n ote s
1. Note on interview translations and the use of names: I was not able to incorporate
all of the material from the interviews into this book. Once transcribed, I went over
the text, adding notes and clarifications or deleting irrelevant digressions. These were
then sent to the interviewees for comment. Translating and incorporating oral text
into a written narrative has its own difficulties. My aim was to convey the story, the
emotional tone of the narration, and its dramatic potential. Translation is therefore
free and selective, without altering the intent of the interviewee’s communication
with me. I have resorted in some instances to re-narrating what I was told, in others
to selecting a particularly cogent part and using block quotes to highlight important
points or to re-create remembered dialogues with others that my interviewees pro-
duced on tape. In writing, I paid a lot of attention to trying to present different voices
without necessarily having to resort to verbatim texts. In each chapter I opted to vary
the form in which I presented people’s memories.
Names in Peru follow the rule of having Christian or given names first, followed
by the father’s surname and then the mother’s paternal surname, with the emphasis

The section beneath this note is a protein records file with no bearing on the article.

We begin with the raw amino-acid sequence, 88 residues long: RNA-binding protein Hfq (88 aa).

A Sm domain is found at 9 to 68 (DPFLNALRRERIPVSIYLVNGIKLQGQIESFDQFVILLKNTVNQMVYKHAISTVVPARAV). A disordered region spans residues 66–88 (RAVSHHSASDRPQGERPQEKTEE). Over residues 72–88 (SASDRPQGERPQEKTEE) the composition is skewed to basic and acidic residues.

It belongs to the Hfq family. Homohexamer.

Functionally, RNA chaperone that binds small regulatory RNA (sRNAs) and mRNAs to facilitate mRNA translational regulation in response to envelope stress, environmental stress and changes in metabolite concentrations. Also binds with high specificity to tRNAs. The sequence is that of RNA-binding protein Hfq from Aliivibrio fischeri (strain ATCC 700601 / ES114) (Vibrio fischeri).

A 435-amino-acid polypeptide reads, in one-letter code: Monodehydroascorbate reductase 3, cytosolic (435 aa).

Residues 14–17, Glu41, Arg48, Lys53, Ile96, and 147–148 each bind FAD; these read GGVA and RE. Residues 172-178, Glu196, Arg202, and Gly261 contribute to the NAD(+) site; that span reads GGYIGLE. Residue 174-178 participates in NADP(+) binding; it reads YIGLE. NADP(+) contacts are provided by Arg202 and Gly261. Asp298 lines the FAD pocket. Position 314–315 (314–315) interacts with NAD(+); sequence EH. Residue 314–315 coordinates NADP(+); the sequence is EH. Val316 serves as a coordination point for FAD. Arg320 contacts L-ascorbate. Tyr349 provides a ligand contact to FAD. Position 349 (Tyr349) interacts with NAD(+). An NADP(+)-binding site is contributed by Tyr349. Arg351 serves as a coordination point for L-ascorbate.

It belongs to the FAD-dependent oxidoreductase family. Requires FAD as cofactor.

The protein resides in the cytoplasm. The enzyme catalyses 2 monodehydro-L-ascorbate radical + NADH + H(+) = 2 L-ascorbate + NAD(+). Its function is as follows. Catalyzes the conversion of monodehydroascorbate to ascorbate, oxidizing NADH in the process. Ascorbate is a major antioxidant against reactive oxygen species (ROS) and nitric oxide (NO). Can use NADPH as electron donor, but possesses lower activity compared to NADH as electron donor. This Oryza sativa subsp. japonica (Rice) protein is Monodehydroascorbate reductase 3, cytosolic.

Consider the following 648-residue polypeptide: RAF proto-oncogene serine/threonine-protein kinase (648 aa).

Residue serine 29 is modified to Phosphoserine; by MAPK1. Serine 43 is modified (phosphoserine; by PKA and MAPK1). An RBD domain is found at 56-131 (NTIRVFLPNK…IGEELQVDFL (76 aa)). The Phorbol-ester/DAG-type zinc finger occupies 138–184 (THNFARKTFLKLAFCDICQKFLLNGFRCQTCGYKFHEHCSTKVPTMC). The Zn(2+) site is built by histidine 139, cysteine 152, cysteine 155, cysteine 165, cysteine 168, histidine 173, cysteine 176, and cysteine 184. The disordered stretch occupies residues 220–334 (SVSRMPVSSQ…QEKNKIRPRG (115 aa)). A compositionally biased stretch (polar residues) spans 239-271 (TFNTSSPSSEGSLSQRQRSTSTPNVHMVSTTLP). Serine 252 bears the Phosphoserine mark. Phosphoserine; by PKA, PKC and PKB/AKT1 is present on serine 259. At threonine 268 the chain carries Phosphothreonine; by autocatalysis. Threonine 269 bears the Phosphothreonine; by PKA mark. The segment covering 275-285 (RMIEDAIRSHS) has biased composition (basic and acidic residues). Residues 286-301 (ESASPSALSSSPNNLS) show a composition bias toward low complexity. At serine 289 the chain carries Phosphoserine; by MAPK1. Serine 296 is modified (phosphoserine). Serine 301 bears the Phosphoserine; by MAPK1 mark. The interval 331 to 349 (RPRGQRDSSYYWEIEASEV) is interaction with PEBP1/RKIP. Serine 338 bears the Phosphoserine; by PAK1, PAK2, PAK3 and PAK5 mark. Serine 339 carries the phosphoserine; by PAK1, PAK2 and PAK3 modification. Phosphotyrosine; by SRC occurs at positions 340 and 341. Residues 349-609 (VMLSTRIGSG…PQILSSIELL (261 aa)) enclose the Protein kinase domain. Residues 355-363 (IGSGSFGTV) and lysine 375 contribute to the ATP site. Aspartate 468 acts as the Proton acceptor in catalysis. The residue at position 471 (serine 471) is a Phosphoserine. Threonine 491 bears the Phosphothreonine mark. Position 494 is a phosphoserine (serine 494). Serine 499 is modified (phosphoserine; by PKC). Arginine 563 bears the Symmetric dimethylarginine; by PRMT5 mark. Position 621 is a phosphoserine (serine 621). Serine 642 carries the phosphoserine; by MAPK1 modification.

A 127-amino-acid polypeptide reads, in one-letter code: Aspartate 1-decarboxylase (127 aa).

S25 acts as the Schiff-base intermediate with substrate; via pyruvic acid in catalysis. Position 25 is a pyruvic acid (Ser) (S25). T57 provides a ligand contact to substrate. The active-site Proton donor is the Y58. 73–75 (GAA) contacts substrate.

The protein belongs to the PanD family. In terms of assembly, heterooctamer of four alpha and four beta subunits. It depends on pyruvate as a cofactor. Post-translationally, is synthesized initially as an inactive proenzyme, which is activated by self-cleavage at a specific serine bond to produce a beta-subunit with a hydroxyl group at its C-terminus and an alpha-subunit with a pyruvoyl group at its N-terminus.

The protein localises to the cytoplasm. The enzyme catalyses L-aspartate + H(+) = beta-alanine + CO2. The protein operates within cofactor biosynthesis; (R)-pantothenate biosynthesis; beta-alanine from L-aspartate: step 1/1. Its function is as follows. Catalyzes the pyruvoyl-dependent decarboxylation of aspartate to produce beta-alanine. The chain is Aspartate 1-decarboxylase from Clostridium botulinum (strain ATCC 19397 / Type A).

on the father’s surname. In daily speech and in narration many speakers dispense
with the full-names rule, focusing on the paternal surname as a common form (as
with Velasco), using given names to indicate more intimacy (Juan), and relying on
the complete double surname to sometimes express contempt (as in Juan Fran-
cisco Velasco Alvarado). The full name can also be used to pull rank by mentioning
genealogical links to important ancestors, or in official and legal contexts (nombre
completo). There are also nicknames as compressions of given names (Pancho for
Francisco) or as funny and expressive monikers (as in el Chino Velasco). Having so
many people named in this book made it difficult to avoid tedium in keeping the
form consistent. Therefore, the main characters at the beginning of each chapter
are introduced with full names, if known; later in the text, first names alternate with
paternal surnames. The mother’s surname appears alongside the paternal surname
in cases where the latter is common, since the person interviewed presumably would
have wished to keep her or his persona distinct. There are also a few double-barreled
paternal surnames, notably that of president Francisco Morales Bermúdez Cerruti.
Transcriptions in Spanish of the interviews are available at cepes in Lima and at
Yale University Library.
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